Bacon Avocado Tree
Delicious Avocados Right in Your Own Backyard
Bacon Avocado Tree is a late-producing variety of Avocado tree with exceptional fruit. It would make a terrific specimen tree for your yard, or several could be planted as a small orchard for a dramatic effect.
Your Bacon Avocado Tree is a mid-winter variety named for James Bacon, who developed it in 1954. It’s a highly productive Avocado tree with a lovely upright and spreading habit. Its dark green, glossy leaves lend an attractive, tropical appeal to the 15-20 feet of height, so you won’t want to miss having one of these in your yard.
The Bacon Avocado Tree is self-fertile as well, so you don’t have to worry about needing other varieties to ensure a healthy plant or successful harvest. It’s somewhat hardy, but still needs some protection from frost.
The outstanding feature of your Bacon Avocado Tree is of course its fruit. The oval fruits ripen in late fall and into spring. Smooth, green skin provides a lively compliment to the lighter creamy flesh within. The fruits of your Bacon Avocado are particularly easy to peel and have a light, subtle flavor that compliments almost any dish.
Whether you enjoy Avocados as a dip, sliced into a sandwich, or simply sprinkled with a little salt on a hot summer day…they’re a wholesome treat that tastes more like a sinful indulgence. Their creamy texture and delicate flavor make them a perfect addition to a variety of recipes, and they’re chocked full of health benefits and even have medicinal uses.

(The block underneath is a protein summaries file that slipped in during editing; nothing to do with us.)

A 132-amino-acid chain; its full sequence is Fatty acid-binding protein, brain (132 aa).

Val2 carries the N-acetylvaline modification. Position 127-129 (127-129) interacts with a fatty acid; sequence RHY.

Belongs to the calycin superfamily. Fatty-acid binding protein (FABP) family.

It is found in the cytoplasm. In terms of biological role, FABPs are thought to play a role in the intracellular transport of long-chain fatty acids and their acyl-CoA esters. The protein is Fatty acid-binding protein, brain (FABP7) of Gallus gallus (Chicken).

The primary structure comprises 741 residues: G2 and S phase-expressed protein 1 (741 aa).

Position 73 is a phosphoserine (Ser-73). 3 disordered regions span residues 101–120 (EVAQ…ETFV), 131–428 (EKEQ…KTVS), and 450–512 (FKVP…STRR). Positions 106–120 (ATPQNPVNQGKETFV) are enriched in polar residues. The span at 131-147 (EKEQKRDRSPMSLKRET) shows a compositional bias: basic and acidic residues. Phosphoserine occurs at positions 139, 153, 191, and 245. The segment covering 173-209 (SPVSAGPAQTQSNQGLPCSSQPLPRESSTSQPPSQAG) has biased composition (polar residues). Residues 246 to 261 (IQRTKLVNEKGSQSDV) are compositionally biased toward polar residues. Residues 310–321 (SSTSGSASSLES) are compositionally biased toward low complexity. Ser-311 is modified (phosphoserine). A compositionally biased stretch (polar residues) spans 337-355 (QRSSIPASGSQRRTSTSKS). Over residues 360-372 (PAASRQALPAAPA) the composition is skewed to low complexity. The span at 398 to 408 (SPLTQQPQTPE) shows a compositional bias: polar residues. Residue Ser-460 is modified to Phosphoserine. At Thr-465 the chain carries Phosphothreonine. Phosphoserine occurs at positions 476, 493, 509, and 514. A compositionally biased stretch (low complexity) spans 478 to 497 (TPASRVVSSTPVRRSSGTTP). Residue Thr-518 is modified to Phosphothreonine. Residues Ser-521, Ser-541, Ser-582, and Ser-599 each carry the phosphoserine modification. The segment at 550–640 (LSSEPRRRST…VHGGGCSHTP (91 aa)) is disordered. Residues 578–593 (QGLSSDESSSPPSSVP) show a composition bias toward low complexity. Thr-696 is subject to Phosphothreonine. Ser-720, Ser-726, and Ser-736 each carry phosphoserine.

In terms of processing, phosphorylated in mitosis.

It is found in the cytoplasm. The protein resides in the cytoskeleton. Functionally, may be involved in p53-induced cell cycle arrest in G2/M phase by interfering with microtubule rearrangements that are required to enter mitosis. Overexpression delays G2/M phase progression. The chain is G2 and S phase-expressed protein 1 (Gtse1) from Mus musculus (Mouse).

Just imagine bringing your own home-grown Avocados to the next neighborhood barbecue or family event!
* Exceptional fruit
* Lovely appearance
* Somewhat hardy
Top Avocado Selection
As Avocados go, the Bacon has proven to be a standout because of its wider range of adaptation. Planted in 1928 by James E. Bacon of Buena Park, this chance seedling was as a part of a windbreak to protect his Citrus crop. Thought to be a Mexican-Guatemalan cross, it is referred to as a hybrid, but the parent plants are unknown, as is the case with many Avocado varieties.
Due to the popularity of the avocado as a hedge plant, many of the most popular avocado varieties are named after citrus growers, including Hass. As the popularity of avocados grew, many of these citrus growers began to evaluate the seedlings that they had been growing within these hedges.
In 1951, Bacon introduced his avocado selection and the qualities of the Bacon quickly stood out. The first was the fact that the Bacon appeared to be a B-type flower with the fruit ripening in the late fall and into the winter. This made it competition for the already popular Fuerte variety.
The Bacon's consistent heavy production increased its popularity, as well. Soon, it was also recognized as a great pollinator for many popular A-type avocados such as Stewart, Pinkerton and the rising star Hass Avocado.
It's cold hardiness was realized as the Bacon would perform well in the occasional hard freeze in Southern California. As Avocados began to be tried in the cooler climates of zone 9, this quality made it a solid recommendation for testing. Many of the popular varieties were just not able to withstand the cold winters of zone 9.
Today, the Bacon is still recommended for its outstanding adaptability to the colder zone 9 climates. In these colder climates, it is also recognized for its ability to set without an A-type flowering variety present. Many of the surviving early planted Bacon avocados are still fruiting without any other avocado variety as a pollinator nearby.
|Brand||Nature Hills Nursery|
|Botanical Name||Persea americana 'Bacon'|
|Mature Height||15 - 20 feet|
|Mature Spread||14 - 18 feet|
|Sun Exposure||Full Sun|